Earlier this semester, one of my students was going on her first ever interview for an academic librarian position, and asked for advice. She found it useful, so I thought I’d make it available here (and for future students who ask).
Most interviews for academic librarian positions are all day (and sometimes include dinner the night beforehand). They’re purposefully grueling — they want to see if you hold composure even if tired. In most interviews I’ve been on, I’ve met with different groups both within the library and sometimes on-campus. Sometimes that means repeating answers to questions. There’s also usually a presentation topic that you’ll have beforehand. Even at meals, remember… you’re interviewing, so don’t let your guard down.
Tips: WEAR COMFORTABLE SHOES. I wore uncomfy shoes once and ended up taking a walking tour of campus. I nearly died (and I did lose a toenail) and I’m sure it showed because I did not get a job offer. (I also recommend wearing something on the conservative side if you’re not familiar with the campus culture, but take note of weather — and wear layers because I’ve never in my life seen a library that was a comfortable temperature consistently). Take breaks when they are offered, even if it’s just to breathe or psych yourself up. Take a pad of paper and a pen and write down notes — note things to ask, impressions, memory clues when you’re asked a question with more than one part, etc. Take copies of your cv & cover letter. They will have copies, but it’s really impressive to be able to hand one to someone who doesn’t if that happens. Have a list of questions to ask. It’s appropriate to ask about the job, the university, the town, anything. Remember to smile, breathe.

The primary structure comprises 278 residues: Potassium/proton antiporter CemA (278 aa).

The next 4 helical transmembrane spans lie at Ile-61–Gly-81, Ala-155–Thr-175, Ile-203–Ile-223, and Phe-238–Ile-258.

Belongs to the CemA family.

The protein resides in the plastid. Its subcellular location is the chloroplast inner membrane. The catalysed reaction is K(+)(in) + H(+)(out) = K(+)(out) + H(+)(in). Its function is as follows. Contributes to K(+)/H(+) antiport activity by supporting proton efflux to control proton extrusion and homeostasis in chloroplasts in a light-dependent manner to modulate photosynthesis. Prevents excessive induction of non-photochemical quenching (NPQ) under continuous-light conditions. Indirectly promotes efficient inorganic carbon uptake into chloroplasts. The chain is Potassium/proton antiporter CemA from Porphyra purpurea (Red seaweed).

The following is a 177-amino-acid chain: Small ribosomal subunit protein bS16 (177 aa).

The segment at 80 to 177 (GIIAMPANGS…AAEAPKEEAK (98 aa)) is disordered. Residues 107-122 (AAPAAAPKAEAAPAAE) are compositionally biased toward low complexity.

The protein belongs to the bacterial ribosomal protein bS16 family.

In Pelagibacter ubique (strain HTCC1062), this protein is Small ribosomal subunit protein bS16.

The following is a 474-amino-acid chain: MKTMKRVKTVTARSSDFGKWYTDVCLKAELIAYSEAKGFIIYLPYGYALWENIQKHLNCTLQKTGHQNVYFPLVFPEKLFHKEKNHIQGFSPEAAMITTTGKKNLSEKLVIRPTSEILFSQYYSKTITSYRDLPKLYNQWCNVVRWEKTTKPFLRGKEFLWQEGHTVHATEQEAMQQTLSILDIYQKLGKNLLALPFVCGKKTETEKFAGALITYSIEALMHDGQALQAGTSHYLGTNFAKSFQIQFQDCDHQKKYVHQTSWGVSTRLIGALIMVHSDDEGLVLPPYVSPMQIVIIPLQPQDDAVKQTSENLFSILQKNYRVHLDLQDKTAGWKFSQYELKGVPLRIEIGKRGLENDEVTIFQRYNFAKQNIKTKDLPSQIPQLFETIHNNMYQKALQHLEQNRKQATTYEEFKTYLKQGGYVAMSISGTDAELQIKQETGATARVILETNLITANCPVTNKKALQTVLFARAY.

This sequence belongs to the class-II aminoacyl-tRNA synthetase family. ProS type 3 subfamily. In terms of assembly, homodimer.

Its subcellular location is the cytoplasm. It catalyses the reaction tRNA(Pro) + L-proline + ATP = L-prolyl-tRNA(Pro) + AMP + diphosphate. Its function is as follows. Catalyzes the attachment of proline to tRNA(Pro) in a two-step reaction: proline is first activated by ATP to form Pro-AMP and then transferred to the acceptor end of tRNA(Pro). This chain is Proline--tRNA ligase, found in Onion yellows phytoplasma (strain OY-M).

If they don’t set up a tour of town for you, and you have the time, call a realtor to ask for a tour (tell them you are interviewing and would like the lay of the land).
I’ve found these to be useful resources:
If you google “academic library job interview” there’s a ton of other resources, but don’t obsess. (It’s so easy to obsess. You are going to do great).
Remember you’re interviewing them too — look out for red flags (people looking at each other and pausing before answering a question, answers to questions that seem odd or strangely vague, etc). http://lj.libraryjournal.com/2013/04/opinion/backtalk/youre-interviewing-them-too-finding-the-academic-library-job-of-your-dreams-backtalk/#_
Make notes to yourself — could you see yourself working here? Is there anything that gives you concern? Is that a deal-breaker? If not, how would you handle it?
Make notes of names, and send thank yous to the people who spend the most time with you. Emails are fine, but handwritten notes are better. Send it immediately when you get home so it arrives in a timely manner.
P.S. Once you’ve gotten a job, look for a mentor or two. Someone who has been a librarian and willing to help you learn the ropes. Some places have a formal mentorship program (you can ask if they have one during your interview) and some places don’t. Find someone you don’t directly report to too.